What are some of your favorite items in store right now?
Laveer is a new jacket brand. It's a New York-based company with great blazers—I like the ones with neon piping. Markoo is a new brand from Vancouver, and I really like what they're doing with their chic basics that are still special pieces, like this leather sweatshirt. And these Pendelton marina wool scarves I really like—they feel amazing,
I tend to buy accessories that are a bit more bold and eccentric versus in the apparel. I think people buy that way now, and it's easy to pick up a neon accessory, like these Eugenia Kim beanies and neck warmers. I really like this because when I have my hair up in a ponytail, I can still wear it.
Oh, I have to point out these Titania coats and capes that she's made this season. She's local, and it's all made in New York. The fabric is actually made from NYPD wool, from the original NYPD uniforms, and they're quite stunning.
A lot of your favorites are from New York-based designers—do you specifically look local?
Yes. It's important for me to support the garment industry in New York, and I think there is something to be said about the quality of the merchandise. It's nice to support local designers and have a selection that's a bit different than the more major retailers.
How do you go about finding these designers?
I do most of my buy here in New York, but also in Paris and a little bit in LA as well. But I don't go to major trade shows. Instead, I focus on showrooms and trade shows that are a little more cutting edge.
Who's your typical client?
We do have tourists, but I'd say the core is New York natives. I do aim to have something for all ages, and I've seen a range of women in their 20s, but also women into their 60s and beyond that have really responded to the store. I have clients that are much older that come from uptown because they happened to have discovered the store maybe while passing by on their way to dinner, and they continue to come back.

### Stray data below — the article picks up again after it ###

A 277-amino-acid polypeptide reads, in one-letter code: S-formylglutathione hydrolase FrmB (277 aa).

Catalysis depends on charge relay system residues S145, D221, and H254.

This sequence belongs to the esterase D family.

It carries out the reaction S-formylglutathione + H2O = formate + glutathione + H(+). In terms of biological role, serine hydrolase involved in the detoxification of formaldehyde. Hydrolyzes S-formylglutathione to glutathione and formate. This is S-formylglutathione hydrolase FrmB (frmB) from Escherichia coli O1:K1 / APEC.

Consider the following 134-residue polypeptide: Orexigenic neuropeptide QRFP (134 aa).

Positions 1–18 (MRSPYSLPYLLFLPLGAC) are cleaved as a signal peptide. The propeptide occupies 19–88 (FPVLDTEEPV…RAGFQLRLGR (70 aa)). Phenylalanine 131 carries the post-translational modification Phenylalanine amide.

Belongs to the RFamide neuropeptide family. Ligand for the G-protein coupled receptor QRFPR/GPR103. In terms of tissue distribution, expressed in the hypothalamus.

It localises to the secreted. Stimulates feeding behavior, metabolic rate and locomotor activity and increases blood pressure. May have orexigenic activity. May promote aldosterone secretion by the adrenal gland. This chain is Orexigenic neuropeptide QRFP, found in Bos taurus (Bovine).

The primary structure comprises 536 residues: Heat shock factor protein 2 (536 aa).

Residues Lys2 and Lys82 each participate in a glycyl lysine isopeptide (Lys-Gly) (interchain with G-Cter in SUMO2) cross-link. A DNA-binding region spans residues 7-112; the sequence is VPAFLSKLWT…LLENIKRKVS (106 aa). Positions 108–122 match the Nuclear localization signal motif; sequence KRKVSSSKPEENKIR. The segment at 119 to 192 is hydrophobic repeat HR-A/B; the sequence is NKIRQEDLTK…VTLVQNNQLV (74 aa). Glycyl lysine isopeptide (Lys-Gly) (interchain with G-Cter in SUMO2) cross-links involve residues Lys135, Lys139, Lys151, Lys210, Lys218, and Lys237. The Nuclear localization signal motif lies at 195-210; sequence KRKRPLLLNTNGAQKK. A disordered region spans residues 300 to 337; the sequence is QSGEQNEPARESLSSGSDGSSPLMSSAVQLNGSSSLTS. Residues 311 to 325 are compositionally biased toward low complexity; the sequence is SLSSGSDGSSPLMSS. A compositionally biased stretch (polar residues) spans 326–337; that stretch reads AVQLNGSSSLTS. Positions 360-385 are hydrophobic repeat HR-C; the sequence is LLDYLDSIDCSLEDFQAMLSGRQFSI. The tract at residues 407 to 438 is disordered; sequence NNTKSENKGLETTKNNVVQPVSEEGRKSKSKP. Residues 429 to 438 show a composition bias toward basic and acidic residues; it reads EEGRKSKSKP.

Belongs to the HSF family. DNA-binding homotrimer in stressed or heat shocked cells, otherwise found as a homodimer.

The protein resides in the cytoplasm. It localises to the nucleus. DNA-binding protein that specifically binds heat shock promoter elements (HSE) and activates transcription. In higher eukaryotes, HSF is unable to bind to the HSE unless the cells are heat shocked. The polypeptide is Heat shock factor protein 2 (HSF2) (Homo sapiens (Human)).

What about your price point—what are your customers willing to spend?
It's a contemporary price point. We have things for a couple of dollars, and our high price point is about $1,500, but the majority of the prices lie between $100 and $500 for everything.
Let's talk about the future of the store. What other products would you like to carry?
I'd love to have more space to expand into some more categories. I'd love to do more apothecary stuff, and at some point it would be nice to have some of our own product. If I had more space I would like to expand the accessories offering and then go into men's accessories and more gift items.
Men's accessories, but not men's apparel?
It's challenging to answer that question. If I remain in this space, which is very small, it'd be difficult to do men's and women's in a store with only one fitting room. But now we have our website, so that feels really great because with the web I can expand to all those categories.
When did you start e-commerce?
The e-commerce just started this fall. Primarily, the traffic is from the states, but we're also getting traffic from Europe, the Middle East, and Asia. I've noticed the product we offer seems to resonate with a lot of international clients as well, so I'm hoping to expand our reach to new customers that may have never been to the store in New York.
If you did have a bigger space, would you consider moving elsewhere?
It's crossed my mind, but I don't know where. I like this neighborhood because I like the feeling of accessibility. I live in South Williamsburg, and I really like that area as well, so doing something in Williamsburg is not out of the question. I keep my eyes open for space, but there's nothing on the table at the moment. We'll see what happens and hopefully we'll be able to expand into larger space at some point.
How else do you plan to expand?
Expanding is always on my mind—expanding into men's, or doing our own product line, I'm always thinking about those things and keeping my eyes open. I'd love to do something in California as well—that's home for me, so we'll see. I have a lot of visions for the store in the future and how it can grow, but for the moment our focus is here in New York—maybe Brooklyn next.
Okay, time for the lightning round: 8am or 8pm?
Beer or wine?
Whiskey or tequila?
Cats or dogs—or bunnies?
Favorite vacation destination?
Maybe Tulum, Mexico, or just going home to California.
Favorite neighborhood lunchtime spot?
The Butcher's Daughter.
Favorite happy hour spot?
Marlow & Sons.
Rap or country?
Scandal or Homeland?